Most Commonly Asked Question: What should we do about invoicing and renewals?
Finding our organizations and lives turned upside down in the middle of a worldwide pandemic is nothing any of us could have planned for. It’s okay that we didn’t see this coming and that we didn’t have a perfect roadmap already in place for how we should respond. Now is the time for us to put our heads together and develop strategies to help members and, in turn, help your organization. How we react now to this crisis will define how we are able to move forward with recovery.
During the first two weeks of impact, I worked with a little over 1,300 chamber executives and staff members to help prioritize how you should be engaging with members during COVID-19. 16 state CCEs and CCEC (Canada), provided this webinar to their members and the feedback was tremendous!
To continue this conversation and provide further resources, I am creating a series of articles on impacting member engagement and growth during this pandemic and will wrap up the series by introducing new sessions and articles on recovery for our organizations.
What To Do About Invoicing & Renewals
The most common question I’ve been asked since the start of the Coronavirus pandemic is about invoicing and renewals. The answer will be shaped largely by your organization culture, brand, financial health, community, and members. Here are a few tips to help guide you as you make the decision that is right for your membership and chamber or organization.
Determine with your board whether you will invoice members during the pandemic.
I support invoicing during this time. You may choose to send in 2-3 batches with different messaging for each, based on industry and member financial abilities. You may also want to find ways to reach out personally prior to sending an invoice or renewal reminders, to make sure that each member feels supported and their situation acknowledged.
Your messaging must reflect investment and recovery.
Our messaging matters now more than ever. Make sure to acknowledge the situation we are in and reflect empathy and options. As an example:
“Now more than ever, we are here to be your voice, represent our businesses, sustain business, be a part of a robust plan for recovery.”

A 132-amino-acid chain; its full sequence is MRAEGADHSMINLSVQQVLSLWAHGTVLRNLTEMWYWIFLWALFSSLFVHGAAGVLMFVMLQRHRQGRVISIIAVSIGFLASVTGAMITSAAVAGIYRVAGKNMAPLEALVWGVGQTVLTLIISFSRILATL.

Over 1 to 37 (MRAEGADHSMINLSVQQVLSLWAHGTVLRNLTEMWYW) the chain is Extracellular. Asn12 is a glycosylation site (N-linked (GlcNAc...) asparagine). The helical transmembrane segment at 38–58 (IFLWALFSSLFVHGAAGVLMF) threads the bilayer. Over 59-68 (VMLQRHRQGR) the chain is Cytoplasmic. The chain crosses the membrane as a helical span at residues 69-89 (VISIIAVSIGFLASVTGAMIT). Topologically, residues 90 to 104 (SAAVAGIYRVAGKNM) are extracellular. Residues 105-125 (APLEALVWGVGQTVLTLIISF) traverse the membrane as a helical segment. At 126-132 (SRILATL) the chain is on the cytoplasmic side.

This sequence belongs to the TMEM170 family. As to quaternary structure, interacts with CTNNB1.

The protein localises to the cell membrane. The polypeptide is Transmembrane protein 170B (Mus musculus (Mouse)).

“As we move forward building strategic plans for our community’s recovery, we need your voice, your investment to move us forward.” In this example, notice the use of the messaging of investment, which takes us beyond simply “joining”.
Be prepared for conversations on deferred payment, leniency, grace periods, and how to help the member stay a member.
We know that members need support more now than ever. This means that they will need your organization to help seem them through this crisis. Be prepared with creative ideas to offer empathy and grace to make sure that you don’t lose a member who wants to remain a part of your organization.
Focus on each membership on a case-by-case basis. Keep a relational and individual approach.
It cannot be said too often that we are all in this together. Though, it’s important to also acknowledge that each member may be going through different variations or stages of this crisis. We want to make sure they each feel seen and heard, so make sure to focus on each membership individually.
People want a connection, so pick the phone up and talk!
What people may need most right now is a simple connection, a caring voice on the other end of the line. Your doors may be closed, but your organization is still open! You are still working tirelessly for your members, keeping your chamber and organization financially healthy during this time is a struggle for many. We can’t change postponed events and the loss of income, but we can impact member revenue with strategic invoicing and messages of support to retain those most vulnerable members.